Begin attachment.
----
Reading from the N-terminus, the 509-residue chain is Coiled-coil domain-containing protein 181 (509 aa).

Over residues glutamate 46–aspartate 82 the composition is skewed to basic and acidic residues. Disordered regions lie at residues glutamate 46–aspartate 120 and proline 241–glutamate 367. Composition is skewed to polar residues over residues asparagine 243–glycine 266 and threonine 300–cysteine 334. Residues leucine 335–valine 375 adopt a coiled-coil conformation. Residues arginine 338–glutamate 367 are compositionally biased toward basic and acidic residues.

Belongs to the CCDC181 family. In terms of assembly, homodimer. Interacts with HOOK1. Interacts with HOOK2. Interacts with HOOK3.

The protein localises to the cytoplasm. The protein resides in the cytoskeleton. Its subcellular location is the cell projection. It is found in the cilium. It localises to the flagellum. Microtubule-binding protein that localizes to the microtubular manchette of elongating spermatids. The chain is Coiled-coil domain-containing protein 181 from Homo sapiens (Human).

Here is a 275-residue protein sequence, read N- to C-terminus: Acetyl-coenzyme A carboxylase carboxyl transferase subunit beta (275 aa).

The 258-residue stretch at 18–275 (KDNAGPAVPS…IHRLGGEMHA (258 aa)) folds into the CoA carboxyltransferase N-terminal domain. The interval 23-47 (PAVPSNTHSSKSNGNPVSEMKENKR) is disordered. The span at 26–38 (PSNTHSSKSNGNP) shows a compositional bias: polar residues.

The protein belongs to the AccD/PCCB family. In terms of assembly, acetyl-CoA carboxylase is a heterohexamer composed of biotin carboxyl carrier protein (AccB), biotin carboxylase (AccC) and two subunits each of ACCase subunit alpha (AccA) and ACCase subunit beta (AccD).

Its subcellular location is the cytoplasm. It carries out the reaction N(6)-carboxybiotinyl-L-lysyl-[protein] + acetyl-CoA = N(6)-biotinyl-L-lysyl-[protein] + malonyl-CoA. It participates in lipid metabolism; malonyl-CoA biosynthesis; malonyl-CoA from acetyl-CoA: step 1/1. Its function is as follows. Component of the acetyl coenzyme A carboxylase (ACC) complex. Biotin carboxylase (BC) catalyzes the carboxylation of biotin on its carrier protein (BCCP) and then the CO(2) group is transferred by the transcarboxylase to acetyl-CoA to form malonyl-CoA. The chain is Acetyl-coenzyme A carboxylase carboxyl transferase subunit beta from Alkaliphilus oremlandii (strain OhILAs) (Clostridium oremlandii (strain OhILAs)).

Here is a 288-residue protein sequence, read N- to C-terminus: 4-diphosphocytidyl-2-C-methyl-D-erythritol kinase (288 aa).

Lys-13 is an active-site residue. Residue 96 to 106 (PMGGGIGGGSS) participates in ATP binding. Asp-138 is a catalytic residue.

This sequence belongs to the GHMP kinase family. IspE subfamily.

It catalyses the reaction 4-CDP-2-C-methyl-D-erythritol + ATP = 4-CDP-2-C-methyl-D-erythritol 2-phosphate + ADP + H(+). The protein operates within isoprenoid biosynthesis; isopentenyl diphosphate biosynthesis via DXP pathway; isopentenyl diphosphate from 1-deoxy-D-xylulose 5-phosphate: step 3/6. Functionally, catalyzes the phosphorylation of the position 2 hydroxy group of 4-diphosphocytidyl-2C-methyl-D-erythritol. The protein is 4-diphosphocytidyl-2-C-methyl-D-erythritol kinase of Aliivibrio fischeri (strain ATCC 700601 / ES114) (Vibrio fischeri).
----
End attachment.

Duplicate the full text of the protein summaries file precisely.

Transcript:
Reading from the N-terminus, the 509-residue chain is Coiled-coil domain-containing protein 181 (509 aa).

Over residues glutamate 46–aspartate 82 the composition is skewed to basic and acidic residues. Disordered regions lie at residues glutamate 46–aspartate 120 and proline 241–glutamate 367. Composition is skewed to polar residues over residues asparagine 243–glycine 266 and threonine 300–cysteine 334. Residues leucine 335–valine 375 adopt a coiled-coil conformation. Residues arginine 338–glutamate 367 are compositionally biased toward basic and acidic residues.

Belongs to the CCDC181 family. In terms of assembly, homodimer. Interacts with HOOK1. Interacts with HOOK2. Interacts with HOOK3.

The protein localises to the cytoplasm. The protein resides in the cytoskeleton. Its subcellular location is the cell projection. It is found in the cilium. It localises to the flagellum. Microtubule-binding protein that localizes to the microtubular manchette of elongating spermatids. The chain is Coiled-coil domain-containing protein 181 from Homo sapiens (Human).

Here is a 275-residue protein sequence, read N- to C-terminus: Acetyl-coenzyme A carboxylase carboxyl transferase subunit beta (275 aa).

The 258-residue stretch at 18–275 (KDNAGPAVPS…IHRLGGEMHA (258 aa)) folds into the CoA carboxyltransferase N-terminal domain. The interval 23-47 (PAVPSNTHSSKSNGNPVSEMKENKR) is disordered. The span at 26–38 (PSNTHSSKSNGNP) shows a compositional bias: polar residues.

The protein belongs to the AccD/PCCB family. In terms of assembly, acetyl-CoA carboxylase is a heterohexamer composed of biotin carboxyl carrier protein (AccB), biotin carboxylase (AccC) and two subunits each of ACCase subunit alpha (AccA) and ACCase subunit beta (AccD).

Its subcellular location is the cytoplasm. It carries out the reaction N(6)-carboxybiotinyl-L-lysyl-[protein] + acetyl-CoA = N(6)-biotinyl-L-lysyl-[protein] + malonyl-CoA. It participates in lipid metabolism; malonyl-CoA biosynthesis; malonyl-CoA from acetyl-CoA: step 1/1. Its function is as follows. Component of the acetyl coenzyme A carboxylase (ACC) complex. Biotin carboxylase (BC) catalyzes the carboxylation of biotin on its carrier protein (BCCP) and then the CO(2) group is transferred by the transcarboxylase to acetyl-CoA to form malonyl-CoA. The chain is Acetyl-coenzyme A carboxylase carboxyl transferase subunit beta from Alkaliphilus oremlandii (strain OhILAs) (Clostridium oremlandii (strain OhILAs)).

Here is a 288-residue protein sequence, read N- to C-terminus: 4-diphosphocytidyl-2-C-methyl-D-erythritol kinase (288 aa).

Lys-13 is an active-site residue. Residue 96 to 106 (PMGGGIGGGSS) participates in ATP binding. Asp-138 is a catalytic residue.

This sequence belongs to the GHMP kinase family. IspE subfamily.

It catalyses the reaction 4-CDP-2-C-methyl-D-erythritol + ATP = 4-CDP-2-C-methyl-D-erythritol 2-phosphate + ADP + H(+). The protein operates within isoprenoid biosynthesis; isopentenyl diphosphate biosynthesis via DXP pathway; isopentenyl diphosphate from 1-deoxy-D-xylulose 5-phosphate: step 3/6. Functionally, catalyzes the phosphorylation of the position 2 hydroxy group of 4-diphosphocytidyl-2C-methyl-D-erythritol. The protein is 4-diphosphocytidyl-2-C-methyl-D-erythritol kinase of Aliivibrio fischeri (strain ATCC 700601 / ES114) (Vibrio fischeri).